Colonialism in the Congo Basin, 1880-1940

Colonialism in the Congo Basin, 1880-1940

Colonialism in the Congo Basin, 1880-1940

Colonialism in the Congo Basin, 1880-1940


This exceptional study of the Mongo people of the upper Congo River basin focuses on the evolution of Mongo work patterns from the period of the late nineteenth century to 1940, the high-water mark of the colonial period. It brings new evidence from oral histories, anthropological research, and archival records to build on or to correct colonial ethnographic accounts. From this fresh vantage point, Nelson reassesses colonial labor policies and relates them to today's rural poverty and underdevelopment."


Going up that river was like travelling back to the earliest beginnings of the world, when vegetation rioted on the earth and the big trees were kings. An empty stream, a great silence, an impenetrable forest... You lost your way on that river as you would in a desert... till you thought yourself cut-off forever from everything you had known once -somewhere - faraway - in another existence perhaps.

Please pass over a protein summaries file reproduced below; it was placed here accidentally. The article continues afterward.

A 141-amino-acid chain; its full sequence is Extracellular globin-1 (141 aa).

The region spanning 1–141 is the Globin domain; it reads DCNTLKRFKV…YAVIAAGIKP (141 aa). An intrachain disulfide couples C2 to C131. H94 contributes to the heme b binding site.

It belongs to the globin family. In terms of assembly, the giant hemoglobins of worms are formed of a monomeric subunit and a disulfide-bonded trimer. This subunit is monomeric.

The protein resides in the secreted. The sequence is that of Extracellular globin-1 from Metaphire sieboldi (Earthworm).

Joseph Conrad, crewman on a Congo steamboat, 1897-1900

Six hundred miles from the Atlantic, up the broad and dark rivers of central Africa, lie the remote inner regions of the Congo basin. Bisected by the equator, the basin is blanketed by an immense and evergreen tropical rain forest that shelters an enormous diversity of flora and fauna (Fig. 1). In the heart of the forest live the Mongo, who reside in small-scale societies organized into villages of approximately one to four hundred people.

The equatorial forest region of the Congo basin has long fascinated and intrigued the outside world. The perceived primitive, untamed, and "lost world" quality of the forest and its inhabitants has made it a favorite among Western authors seeking an exotic setting or symbolic metaphor for their work. As a result of decades of popular literature, film, and folklore, the word "Congo" tends to evoke vivid images of primeval darkness, unfathomable mystery, and dreadful savagery. In the Western mind, perhaps no other region in the continent more fully embodies the myth and magic of Africa.

In reality, little is known about the people and history of the . . .

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